Stanford research shows pitfalls of homework

Stanford News

A Stanford researcher found that students in high-achieving communities who spend too much time on homework experience more stress, physical health problems, a lack of balance and even alienation from society. More than two hours of homework a night may be counterproductive, according to the study.

Denise Pope

Education scholar Denise Pope has found that too much homework has negative effects on student well-being and behavioral engagement. (Image credit: L.A. Cicero)

A Stanford researcher found that too much homework can negatively affect kids, especially their lives away from school, where family, friends and activities matter.

“Our findings on the effects of homework challenge the traditional assumption that homework is inherently good,” wrote Denise Pope, a senior lecturer at the Stanford Graduate School of Education and a co-author of a study published in the Journal of Experimental Education.

The researchers used survey data to examine perceptions about homework, student well-being and behavioral engagement in a sample of 4,317 students from 10 high-performing high schools in upper-middle-class California communities. Along with the survey data, Pope and her colleagues used open-ended answers to explore the students’ views on homework.

Median household income exceeded $90,000 in these communities, and 93 percent of the students went on to college, either two-year or four-year.

Students in these schools average about 3.1 hours of homework each night.

“The findings address how current homework practices in privileged, high-performing schools sustain students’ advantage in competitive climates yet hinder learning, full engagement and well-being,” Pope wrote.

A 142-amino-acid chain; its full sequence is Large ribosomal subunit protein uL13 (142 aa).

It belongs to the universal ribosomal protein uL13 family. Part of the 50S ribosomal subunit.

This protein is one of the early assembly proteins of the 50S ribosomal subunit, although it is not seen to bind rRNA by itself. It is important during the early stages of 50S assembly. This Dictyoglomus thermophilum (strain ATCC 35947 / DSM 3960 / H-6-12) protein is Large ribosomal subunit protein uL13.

Pope and her colleagues found that too much homework can diminish its effectiveness and even be counterproductive. They cite prior research indicating that homework benefits plateau at about two hours per night, and that 90 minutes to two and a half hours is optimal for high school.

Their study found that too much homework is associated with:

• Greater stress: 56 percent of the students considered homework a primary source of stress, according to the survey data. Forty-three percent viewed tests as a primary stressor, while 33 percent put the pressure to get good grades in that category. Less than 1 percent of the students said homework was not a stressor.

• Reductions in health: In their open-ended answers, many students said their homework load led to sleep deprivation and other health problems. The researchers asked students whether they experienced health issues such as headaches, exhaustion, sleep deprivation, weight loss and stomach problems.

• Less time for friends, family and extracurricular pursuits: Both the survey data and student responses indicate that spending too much time on homework meant that students were “not meeting their developmental needs or cultivating other critical life skills,” according to the researchers. Students were more likely to drop activities, not see friends or family, and not pursue hobbies they enjoy.

A balancing act